Last weekend we were at the fabulous Cheshire wedding of my God daughter Gemma and her new husband Craig. The setting was the sumptuous Rowton Hall and we partied all day and stayed overnight to enjoy the fab hotel.
So, what to wear for a wedding? I went for one of my ‘go to’ labels for dressing up, Phase Eight. I have a few Phase Eight pieces in my wardrobe, but, confession time, this one came from a charity shop for a tenner. The cream linen jacket is from M&S and the shoes are Gina, also from a charity shop. I love the grey clutch which I bought in Century 21 when in New York last year. I’m a bit shy of hats, so instead, had an ‘up do’ with this fab comb from Boots.
The mother of the bride. Linda, my best friend, is looking amazing here in a John Charles designer outfit, from Imagination, a boutique in Tarvin, Chester. Linda’s outfit is beautifully matched with daughter Louise in a peachy bridesmaid dress, from Debut at Debenhams.
Now, I guess you want to see the bride? Gemma looked radiant and swished her way through the day in this beautiful dress from the Ivory Lounge in Chester.
This is a sneaky peek at our bedroom in the hotel. Lovely squashy bed and Aromatherapy Associates products in the bathroom. Heaven!
Who doesn’t love a wedding?
Please support the BHF on 6 February with their Wear It Beat It campaign for heart research.
In 2011 I experienced a spontaneous coronary artery dissection. This explanation is taken from the US SCAD website:
SCAD is a rare, sometimes fatal, traumatic condition with approximately eighty percent of cases affecting women. The coronary artery can suddenly develop a tear, causing blood to flow between the layers which forces them apart, potentially causing a blockage of blood flow through the artery and a resulting heart attack. The condition may be related to female hormone levels, as it is often seen in post-partum women, or in women during or very near menstruation, but not always. It is not uncommon for SCAD to occur in people in good physical shape and with no known prior history of heart related illness. It is also not uncommon for SCAD to occur in people in their 20’s, 30’s, and 40’s, as well as older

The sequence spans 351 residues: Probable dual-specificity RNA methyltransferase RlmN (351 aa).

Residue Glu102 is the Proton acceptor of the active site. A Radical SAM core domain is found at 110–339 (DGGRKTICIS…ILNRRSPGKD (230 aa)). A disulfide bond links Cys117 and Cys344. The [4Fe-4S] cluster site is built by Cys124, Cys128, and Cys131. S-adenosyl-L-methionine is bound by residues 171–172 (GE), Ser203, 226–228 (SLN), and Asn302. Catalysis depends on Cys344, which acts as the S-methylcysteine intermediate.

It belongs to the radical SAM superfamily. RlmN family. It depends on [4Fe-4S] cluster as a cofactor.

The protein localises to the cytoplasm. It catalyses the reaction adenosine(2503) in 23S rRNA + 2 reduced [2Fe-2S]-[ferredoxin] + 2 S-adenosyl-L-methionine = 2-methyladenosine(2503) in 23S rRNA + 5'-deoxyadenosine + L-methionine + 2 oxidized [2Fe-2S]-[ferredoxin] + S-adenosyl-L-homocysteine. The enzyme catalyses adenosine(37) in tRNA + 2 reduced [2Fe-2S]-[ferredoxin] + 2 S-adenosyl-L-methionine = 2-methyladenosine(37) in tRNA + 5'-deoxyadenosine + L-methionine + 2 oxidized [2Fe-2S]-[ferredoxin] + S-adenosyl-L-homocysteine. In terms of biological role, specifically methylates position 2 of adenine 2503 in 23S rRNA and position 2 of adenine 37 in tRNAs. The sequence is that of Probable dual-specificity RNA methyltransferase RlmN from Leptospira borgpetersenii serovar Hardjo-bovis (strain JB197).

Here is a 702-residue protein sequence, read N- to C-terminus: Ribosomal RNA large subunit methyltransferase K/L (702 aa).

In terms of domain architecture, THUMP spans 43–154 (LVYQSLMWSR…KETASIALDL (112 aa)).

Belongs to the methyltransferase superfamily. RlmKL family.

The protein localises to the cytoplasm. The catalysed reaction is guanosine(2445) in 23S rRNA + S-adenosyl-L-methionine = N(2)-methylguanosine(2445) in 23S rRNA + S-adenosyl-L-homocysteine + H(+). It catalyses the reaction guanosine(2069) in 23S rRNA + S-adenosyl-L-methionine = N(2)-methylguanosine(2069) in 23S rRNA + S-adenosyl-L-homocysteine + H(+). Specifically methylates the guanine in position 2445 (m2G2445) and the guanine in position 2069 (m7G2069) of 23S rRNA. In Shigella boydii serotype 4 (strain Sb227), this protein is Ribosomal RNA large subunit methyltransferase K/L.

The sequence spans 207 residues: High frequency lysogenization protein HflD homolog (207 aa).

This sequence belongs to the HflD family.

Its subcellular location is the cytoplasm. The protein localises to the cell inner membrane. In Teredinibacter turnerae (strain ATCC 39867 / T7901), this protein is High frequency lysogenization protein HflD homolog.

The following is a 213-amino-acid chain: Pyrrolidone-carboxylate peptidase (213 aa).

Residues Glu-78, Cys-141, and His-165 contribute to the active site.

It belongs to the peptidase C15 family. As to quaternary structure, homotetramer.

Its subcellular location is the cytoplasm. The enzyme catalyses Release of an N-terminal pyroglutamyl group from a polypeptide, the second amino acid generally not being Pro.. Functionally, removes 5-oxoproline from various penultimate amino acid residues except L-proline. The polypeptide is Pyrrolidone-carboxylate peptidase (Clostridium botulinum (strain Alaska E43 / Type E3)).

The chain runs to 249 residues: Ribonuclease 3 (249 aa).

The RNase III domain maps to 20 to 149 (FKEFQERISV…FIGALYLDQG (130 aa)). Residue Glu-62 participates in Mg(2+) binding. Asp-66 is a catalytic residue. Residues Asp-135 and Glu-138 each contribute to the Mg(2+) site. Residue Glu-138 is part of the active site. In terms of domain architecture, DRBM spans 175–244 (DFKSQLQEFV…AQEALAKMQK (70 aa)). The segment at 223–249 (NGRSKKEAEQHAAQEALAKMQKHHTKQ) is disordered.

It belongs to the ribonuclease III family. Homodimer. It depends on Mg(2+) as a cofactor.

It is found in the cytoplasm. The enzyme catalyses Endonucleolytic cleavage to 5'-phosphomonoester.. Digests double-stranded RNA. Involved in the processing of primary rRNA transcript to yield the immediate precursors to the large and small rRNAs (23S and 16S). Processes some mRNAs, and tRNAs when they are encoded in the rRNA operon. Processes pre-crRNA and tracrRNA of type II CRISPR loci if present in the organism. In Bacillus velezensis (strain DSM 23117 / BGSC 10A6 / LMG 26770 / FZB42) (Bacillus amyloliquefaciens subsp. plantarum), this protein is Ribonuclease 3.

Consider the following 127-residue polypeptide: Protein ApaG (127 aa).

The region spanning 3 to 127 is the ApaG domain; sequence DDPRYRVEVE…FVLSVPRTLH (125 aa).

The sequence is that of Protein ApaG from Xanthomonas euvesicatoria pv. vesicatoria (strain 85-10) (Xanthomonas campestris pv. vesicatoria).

The BHF is helping to fund some research with the University of Leicester into why SCAD happens and I’m hoping to be part of the study.
You can read more about it here:
Heart attack in women is not always recognised as we often present with different symptoms to the expected norm e.g. I had almost no pain, but I knew something was seriously wrong. The more research that is done into SCAD, the more we can understand it and help the medical profession to recognise the symptoms.